The Alaska Native Claims Settlement Act (ANCSA), signed into law Dec. 18, 1971, settled Alaska Native peoples’ aboriginal land claims and distributed 44 million acres of land and nearly $1 billion to 12 land-based Alaska Native regional corporations—including CIRI—and more than 200 village corporations. It enabled economic development across the state, including construction of the Trans-Alaska Pipeline System. And it empowered some 80,000 Alaska Native people who enrolled as shareholders to improve their lives through the support of culture, economic, heritage, health care and stewardship of traditional lands.
One of the key mandates of ANCSA was the formation of 12 land-based, for-profit corporations that would represent 12 geographic regions of the state. ANCSA would provide seed capital and land to each corporation, and Alaska Native people born by the enactment date (Dec. 18, 1971) would enroll in regional and/or village corporations, receiving 100 shares of stock. With regional boundaries that roughly follow the traditional Dena’ina territory of southcentral Alaska, CIRI was one of those 12 original regional corporations, incorporated June 8, 1972.
CIRI is known as the “melting pot” of Alaska Native regional corporations, and virtually every Alaska Native group is featured among our nearly 9,100 shareholders—Aleut/Unangax, Alutiiq/Sugpiaq, Athabascan, Haida, Inupiat, Tlingit, Tsimshian and Yup’ik. The diversity of CIRI’s shareholders is a key to the company’s success.
While a significant percentage of CIRI’s original shareholders were of Dena’ina and Ahtna Athabascan descent, CIRI is the corporation of Alaska’s urban center, where many Alaska Native people relocated from other regions and subsequently enrolled with CIRI. Presently, approximately 40% of CIRI shareholders live outside Alaska.
Distributions alone cannot fulfill CIRI’s mission of promoting the social well-being and Alaska Native heritage of our shareholders. Since its inception, CIRI has provided financial support and worked with community partners to create and build a family of tribally designated organizations and affiliated community nonprofits that serve the needs of shareholders, descendants and other Alaskans, providing needed services and education programs that reflect traditional Alaska Native values.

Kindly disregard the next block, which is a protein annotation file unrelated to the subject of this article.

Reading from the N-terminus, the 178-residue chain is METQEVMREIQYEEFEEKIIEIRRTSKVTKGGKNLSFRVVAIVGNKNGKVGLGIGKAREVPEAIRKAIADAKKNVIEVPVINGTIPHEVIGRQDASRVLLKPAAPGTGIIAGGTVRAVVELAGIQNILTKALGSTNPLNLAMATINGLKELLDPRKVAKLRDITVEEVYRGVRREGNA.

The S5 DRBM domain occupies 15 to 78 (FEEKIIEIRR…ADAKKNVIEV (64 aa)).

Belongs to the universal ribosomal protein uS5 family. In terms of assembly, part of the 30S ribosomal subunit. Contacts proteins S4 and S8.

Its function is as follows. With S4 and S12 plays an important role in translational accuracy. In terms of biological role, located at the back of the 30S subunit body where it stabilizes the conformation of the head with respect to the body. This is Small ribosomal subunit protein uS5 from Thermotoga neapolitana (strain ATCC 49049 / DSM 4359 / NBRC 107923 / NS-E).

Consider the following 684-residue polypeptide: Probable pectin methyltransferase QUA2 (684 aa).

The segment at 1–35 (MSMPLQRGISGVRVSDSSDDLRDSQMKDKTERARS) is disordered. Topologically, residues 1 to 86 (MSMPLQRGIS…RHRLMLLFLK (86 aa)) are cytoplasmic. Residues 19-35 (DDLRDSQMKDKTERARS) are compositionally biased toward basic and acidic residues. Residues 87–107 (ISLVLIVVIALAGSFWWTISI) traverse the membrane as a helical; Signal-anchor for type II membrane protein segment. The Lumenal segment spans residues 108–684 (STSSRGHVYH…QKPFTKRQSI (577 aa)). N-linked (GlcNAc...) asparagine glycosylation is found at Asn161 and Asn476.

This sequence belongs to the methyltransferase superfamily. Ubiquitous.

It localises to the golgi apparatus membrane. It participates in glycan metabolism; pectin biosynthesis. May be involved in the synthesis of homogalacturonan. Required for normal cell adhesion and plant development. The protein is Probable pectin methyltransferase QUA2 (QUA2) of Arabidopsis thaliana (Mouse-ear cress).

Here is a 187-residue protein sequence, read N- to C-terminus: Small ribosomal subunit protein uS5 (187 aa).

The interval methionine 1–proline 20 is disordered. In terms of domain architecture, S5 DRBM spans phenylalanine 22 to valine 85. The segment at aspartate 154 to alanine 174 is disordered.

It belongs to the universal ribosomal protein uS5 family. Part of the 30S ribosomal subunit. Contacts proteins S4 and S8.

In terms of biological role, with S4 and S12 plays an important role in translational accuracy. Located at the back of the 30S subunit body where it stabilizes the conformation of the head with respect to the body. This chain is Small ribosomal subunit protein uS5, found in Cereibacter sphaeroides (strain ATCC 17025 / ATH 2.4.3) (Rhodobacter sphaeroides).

ANCSA is a statute, not a treaty, and therefore establishes a balance between formalism and flexibility. ANCSA created self-sufficient Alaska Native corporations empowered to develop and utilize their resources to support current and future generations of shareholders’ needs through corporate growth, dividend payments, job creation, and other social and cultural services. While recognizing the positive impacts we have seen from ANCSA over the past 50 years, the importance of the next 50 years is critical for ANCSA’s continued success.
ANCSA has been adjusted over the years in certain ways, but its fundamental structure and vision have endured. No one person is responsible for ANCSA; rather, it was created by many acts of courage as people reached deep to accommodate these competing interests, and it is our collective responsibility to protect and continue to improve it. This remarkable agreement will continue to empower Alaska Native people by promoting health and wellness; instilling culture and heritage; aiding economic growth; respecting Alaska Native values; and balancing the needs of current and future generations of shareholders.
Alaska Native corporations will continue to have major cultural, economic and health impacts on Alaska. As we celebrate the passage of ANCSA on Dec. 18 and look ahead to CIRI’s own 50th anniversary in 2022, we pay tribute to those who worked so hard to bring about the profound changes that came with the passage of ANCSA. Collectively, we must honor the legacy of ANCSA and train our focus ahead on providing cultural, economic, educational and social benefits to shareholders, descendants and all Alaskans for the next 50 years.